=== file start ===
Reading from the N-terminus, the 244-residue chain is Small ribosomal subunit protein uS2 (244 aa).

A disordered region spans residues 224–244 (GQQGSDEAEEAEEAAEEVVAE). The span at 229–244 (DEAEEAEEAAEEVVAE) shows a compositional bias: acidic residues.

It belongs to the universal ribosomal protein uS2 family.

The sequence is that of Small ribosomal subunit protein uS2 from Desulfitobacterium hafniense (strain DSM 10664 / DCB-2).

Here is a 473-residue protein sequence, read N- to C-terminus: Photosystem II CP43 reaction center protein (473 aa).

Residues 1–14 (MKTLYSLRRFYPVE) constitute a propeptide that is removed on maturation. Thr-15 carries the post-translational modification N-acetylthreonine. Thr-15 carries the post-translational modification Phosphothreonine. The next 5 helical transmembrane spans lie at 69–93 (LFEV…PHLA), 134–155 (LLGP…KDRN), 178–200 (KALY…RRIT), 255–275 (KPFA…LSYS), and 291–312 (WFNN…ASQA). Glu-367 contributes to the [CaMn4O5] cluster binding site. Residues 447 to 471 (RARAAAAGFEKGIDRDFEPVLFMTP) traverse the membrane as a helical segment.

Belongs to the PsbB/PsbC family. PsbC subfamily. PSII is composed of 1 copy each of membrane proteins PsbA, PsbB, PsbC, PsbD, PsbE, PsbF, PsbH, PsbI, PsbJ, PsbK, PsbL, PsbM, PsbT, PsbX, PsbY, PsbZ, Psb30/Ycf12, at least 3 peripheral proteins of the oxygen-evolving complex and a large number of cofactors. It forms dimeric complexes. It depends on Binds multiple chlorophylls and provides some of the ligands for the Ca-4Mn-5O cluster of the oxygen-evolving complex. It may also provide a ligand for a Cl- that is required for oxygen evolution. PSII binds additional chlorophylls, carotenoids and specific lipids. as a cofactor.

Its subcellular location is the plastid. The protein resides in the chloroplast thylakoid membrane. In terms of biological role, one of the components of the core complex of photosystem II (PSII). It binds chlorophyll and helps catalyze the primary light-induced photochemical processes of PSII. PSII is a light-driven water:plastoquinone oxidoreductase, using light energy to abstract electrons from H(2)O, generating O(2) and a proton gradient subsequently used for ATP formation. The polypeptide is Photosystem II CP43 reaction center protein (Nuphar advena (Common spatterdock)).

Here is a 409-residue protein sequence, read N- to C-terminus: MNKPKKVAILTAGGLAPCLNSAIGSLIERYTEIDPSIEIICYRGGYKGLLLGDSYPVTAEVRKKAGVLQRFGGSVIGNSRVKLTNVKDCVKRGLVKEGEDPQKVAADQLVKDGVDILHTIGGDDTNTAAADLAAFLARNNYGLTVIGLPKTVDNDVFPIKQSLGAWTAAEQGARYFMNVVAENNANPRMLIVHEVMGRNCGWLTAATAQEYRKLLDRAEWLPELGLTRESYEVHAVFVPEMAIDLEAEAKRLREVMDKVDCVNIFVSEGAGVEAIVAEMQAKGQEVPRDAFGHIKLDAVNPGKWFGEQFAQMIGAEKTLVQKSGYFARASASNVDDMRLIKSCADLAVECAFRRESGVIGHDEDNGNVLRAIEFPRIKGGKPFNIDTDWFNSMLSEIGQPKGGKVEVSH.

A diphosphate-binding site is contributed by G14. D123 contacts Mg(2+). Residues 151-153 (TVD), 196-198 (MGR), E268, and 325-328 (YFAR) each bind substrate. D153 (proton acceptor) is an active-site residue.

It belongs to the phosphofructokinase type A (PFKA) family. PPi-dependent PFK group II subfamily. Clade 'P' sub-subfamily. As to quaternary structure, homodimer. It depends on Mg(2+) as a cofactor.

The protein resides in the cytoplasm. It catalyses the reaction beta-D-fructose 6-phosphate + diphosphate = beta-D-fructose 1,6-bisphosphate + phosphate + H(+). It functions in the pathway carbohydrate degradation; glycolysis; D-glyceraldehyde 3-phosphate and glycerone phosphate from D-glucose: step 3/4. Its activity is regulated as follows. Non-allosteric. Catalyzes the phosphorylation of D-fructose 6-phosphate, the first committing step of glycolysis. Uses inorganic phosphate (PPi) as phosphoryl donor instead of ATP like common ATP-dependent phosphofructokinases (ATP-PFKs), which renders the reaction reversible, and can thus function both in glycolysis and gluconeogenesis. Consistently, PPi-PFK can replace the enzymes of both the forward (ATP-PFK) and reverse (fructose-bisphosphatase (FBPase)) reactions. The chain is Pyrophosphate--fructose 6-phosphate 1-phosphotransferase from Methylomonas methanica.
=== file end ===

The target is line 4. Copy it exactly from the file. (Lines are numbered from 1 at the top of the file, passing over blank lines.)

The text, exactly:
The sequence is that of Small ribosomal subunit protein uS2 from Desulfitobacterium hafniense (strain DSM 10664 / DCB-2).